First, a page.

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The area that Waukesha now encompasses was first settled by European-Americans in 1834, with Morris D. Cutler as its first settler. When the first settlers arrived, there was nothing but dense virgin forest and wild prairie. The settlers laid out farms, constructed roads, erected government buildings and established post routes.
The original founders of Waukesha consisted entirely of settlers from New England, particularly Connecticut, rural Massachusetts, Vermont, New Hampshire and Maine, as well some from upstate New York who were born to parents who had migrated to that region from New England shortly after the American Revolution. These people were "Yankee" settlers, that is to say they were descended from the English Puritans who settled New England in the 1600s. They were part of a wave of New England farmers who headed west into what was then the wilds of the Northwest Territory during the early 1800s. Most of them arrived as a result of the completion of the Erie Canal as well as the end of the Black Hawk War. When they arrived in what is now Waukesha County there was nothing but dense virgin forest and wild prairie, the New Englanders laid out farms, constructed roads, erected government buildings and established post routes. They brought with them many of their Yankee New England values, such as a passion for education, establishing many schools as well as staunch support for abolitionism. They were mostly members of the Congregationalist Church though some were Episcopalian. Due to the second Great Awakening some of them had converted to Methodism and some had become Baptists before moving to what is now Waukesha County. Waukesha, like much of Wisconsin, would be culturally very continuous with early New England culture for most of its early history.
By 1846, the area was incorporated as the Town of Prairie Village (soon changed to Prairieville). On February 8, 1847, the town changed its name to "Waukesha,". On January 10, 1852, the settled area once known as Prairieville was separated from the town of Waukesha, and incorporated as a village and in 1896, incorporated as a city. The first appointed mayor of the newly incorporated city of Waukesha was John Brehm, who served from January to April 1896. Welsh immigrants settling in Waukesha as early as the 1840s, and large numbers arrived in the late 1800s and early 1900s, when they were one of the largest ethnic groups in Waukesha.
"Waukesha" is thought to be an Anglicization of the Ojibwe word Waagoshag, the plural of fox ("waagosh"), or the Potawatomi name Wau-tsha. Wau-tsha (sometimes written as Wauk-tsha or Wauke-tsha) was the leader of the local tribe at the time of the first European settlement of the area. This is confirmed by accounts of Increase A. Lapham, an early settler and historian of the region. According to Lapham, the Algonquian word for "fox" was pishtaka. Cutler also told visitors about Wau-tsha, who was described as "tall and athletic, proud in his bearing, dignified and friendly."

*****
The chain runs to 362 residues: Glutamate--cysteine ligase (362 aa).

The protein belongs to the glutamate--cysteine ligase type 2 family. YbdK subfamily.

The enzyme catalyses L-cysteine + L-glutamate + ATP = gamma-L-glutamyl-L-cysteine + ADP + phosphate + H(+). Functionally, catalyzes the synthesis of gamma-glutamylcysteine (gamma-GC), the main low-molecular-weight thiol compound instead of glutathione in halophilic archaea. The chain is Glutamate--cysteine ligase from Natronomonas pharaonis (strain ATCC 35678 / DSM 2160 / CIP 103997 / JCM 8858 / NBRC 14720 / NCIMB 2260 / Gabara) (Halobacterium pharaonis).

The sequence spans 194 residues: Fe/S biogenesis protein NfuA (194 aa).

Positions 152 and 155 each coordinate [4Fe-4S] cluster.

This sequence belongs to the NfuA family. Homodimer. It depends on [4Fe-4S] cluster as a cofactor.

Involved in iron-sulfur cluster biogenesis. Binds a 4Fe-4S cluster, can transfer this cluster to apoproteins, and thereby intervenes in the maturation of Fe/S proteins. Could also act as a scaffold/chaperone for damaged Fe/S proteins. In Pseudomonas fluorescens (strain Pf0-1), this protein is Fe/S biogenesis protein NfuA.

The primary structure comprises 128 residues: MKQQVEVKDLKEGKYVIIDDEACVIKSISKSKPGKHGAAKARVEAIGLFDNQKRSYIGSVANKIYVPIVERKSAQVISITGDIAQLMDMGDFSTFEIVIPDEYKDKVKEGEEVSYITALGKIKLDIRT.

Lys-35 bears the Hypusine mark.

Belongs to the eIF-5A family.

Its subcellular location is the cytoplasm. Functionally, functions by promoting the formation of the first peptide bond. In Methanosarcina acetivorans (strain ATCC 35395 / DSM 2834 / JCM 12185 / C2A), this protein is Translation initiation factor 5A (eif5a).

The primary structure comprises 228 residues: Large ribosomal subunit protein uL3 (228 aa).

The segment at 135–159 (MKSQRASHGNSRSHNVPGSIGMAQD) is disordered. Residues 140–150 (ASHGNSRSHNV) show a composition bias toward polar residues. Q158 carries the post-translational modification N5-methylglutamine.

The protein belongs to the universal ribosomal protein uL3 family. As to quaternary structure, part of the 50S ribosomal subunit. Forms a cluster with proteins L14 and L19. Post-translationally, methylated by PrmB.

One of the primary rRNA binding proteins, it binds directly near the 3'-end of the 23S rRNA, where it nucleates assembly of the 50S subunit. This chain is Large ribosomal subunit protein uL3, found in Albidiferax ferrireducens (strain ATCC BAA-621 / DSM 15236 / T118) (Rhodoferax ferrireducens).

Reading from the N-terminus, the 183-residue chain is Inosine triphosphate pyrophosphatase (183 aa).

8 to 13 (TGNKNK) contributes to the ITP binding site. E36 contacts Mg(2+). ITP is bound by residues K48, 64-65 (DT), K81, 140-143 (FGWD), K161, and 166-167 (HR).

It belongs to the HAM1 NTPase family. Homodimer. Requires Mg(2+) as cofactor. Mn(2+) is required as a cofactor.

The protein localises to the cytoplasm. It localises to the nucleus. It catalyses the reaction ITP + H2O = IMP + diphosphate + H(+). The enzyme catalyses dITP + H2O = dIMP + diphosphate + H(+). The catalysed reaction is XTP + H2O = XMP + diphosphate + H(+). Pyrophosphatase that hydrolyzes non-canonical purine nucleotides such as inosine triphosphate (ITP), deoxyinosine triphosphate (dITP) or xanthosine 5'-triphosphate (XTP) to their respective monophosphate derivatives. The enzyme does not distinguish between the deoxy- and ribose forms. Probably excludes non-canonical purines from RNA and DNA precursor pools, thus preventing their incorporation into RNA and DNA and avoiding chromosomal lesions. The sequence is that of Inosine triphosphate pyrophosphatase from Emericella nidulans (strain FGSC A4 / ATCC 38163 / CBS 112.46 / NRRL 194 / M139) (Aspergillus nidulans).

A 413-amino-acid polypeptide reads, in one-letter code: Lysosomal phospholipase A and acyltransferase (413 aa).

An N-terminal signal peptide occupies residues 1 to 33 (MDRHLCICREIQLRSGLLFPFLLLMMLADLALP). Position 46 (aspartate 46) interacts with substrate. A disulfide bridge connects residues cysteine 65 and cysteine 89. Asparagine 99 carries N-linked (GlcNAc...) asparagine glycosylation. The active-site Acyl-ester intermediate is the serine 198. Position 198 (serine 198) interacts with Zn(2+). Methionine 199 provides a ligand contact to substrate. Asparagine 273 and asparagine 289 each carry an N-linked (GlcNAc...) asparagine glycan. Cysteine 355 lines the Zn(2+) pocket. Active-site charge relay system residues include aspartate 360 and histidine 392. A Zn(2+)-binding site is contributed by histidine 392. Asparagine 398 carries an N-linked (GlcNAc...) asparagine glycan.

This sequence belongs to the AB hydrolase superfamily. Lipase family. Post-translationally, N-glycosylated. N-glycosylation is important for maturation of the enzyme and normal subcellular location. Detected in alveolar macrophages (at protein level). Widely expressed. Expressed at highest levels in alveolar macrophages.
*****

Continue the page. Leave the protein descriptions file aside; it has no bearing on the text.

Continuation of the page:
Matthew Laflin, an early pioneer of Chicago, Illinois, provided the capital and enterprise that laid the foundation for Waukesha as a famous Wisconsin watering resort and was the proprietor of the grand resort, the Fountain Spring House. Waukesha was once known for its extremely clean and good-tasting spring water and was called a "spa town." This earned the city the nicknames "Spring City" and "Saratoga of the West."
According to author Kristine Adams Wendt, in 1868, Colonel Richard Dunbar, a sufferer of diabetes, chanced upon the medicinal properties of what he later named the Bethesda Spring while viewing a parcel of land recently purchased by his sister. Testimonials found in a Dunbar brochure of 1873 proclaimed the miraculous benefits.
Wendt reports that by 1872, "area newspapers carried accounts of a community ill equipped to handle its new popularity among the suffering multitudes. The semi-weekly Wisconsin (Milwaukee) of July 31, 1872, reported 'that fully 500 visitors are quartered in hotels and scattered in private families here, seeking benefit from the marvelous waters…'"
The "healing waters" were so valued that a controversial attempt was made to build a pipeline between the city and Chicago so that they could be enjoyed by visitors to the 1893 Columbian Exposition. According to Time magazine, "he scheme had been conceived by one Charles Welsh who had been given the springs by his uncle, but after several miles of pipe were laid, it was discovered that the cost was too great."
Richard W. Sears, founder of Sears and Roebuck, may have been attracted to Waukesha by the waters. In failing health, Sears retired from business in 1908 and, according to The New York Times, "spent his time on his great farm near Waukesha." In 1914, Sears died in Waukesha of Bright's disease, leaving an estate estimated at $20 million.
Over the years, the natural springs have been spoiled by pollution and a number have gone dry. Water drawn from an aquifer reached radium levels exceeding federal standards.